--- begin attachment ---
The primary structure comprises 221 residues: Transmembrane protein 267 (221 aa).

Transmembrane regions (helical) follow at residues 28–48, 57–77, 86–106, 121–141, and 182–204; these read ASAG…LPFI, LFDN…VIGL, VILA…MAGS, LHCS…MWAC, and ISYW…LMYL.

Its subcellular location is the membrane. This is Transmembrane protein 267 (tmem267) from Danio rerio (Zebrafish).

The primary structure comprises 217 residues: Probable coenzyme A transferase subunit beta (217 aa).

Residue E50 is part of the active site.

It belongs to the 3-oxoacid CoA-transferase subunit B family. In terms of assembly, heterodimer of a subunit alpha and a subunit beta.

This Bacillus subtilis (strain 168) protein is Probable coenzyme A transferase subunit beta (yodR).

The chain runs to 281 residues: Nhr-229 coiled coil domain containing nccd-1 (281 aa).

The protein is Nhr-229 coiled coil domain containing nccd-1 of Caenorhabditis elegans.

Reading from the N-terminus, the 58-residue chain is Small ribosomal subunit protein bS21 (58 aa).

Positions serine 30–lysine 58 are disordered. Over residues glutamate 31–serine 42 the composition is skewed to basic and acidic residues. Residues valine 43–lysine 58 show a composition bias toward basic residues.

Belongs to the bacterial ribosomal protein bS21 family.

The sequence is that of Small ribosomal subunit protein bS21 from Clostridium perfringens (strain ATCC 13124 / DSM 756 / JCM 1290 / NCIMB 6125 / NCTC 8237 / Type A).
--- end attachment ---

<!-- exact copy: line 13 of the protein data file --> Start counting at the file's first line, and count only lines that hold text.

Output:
The sequence is that of Small ribosomal subunit protein bS21 from Clostridium perfringens (strain ATCC 13124 / DSM 756 / JCM 1290 / NCIMB 6125 / NCTC 8237 / Type A).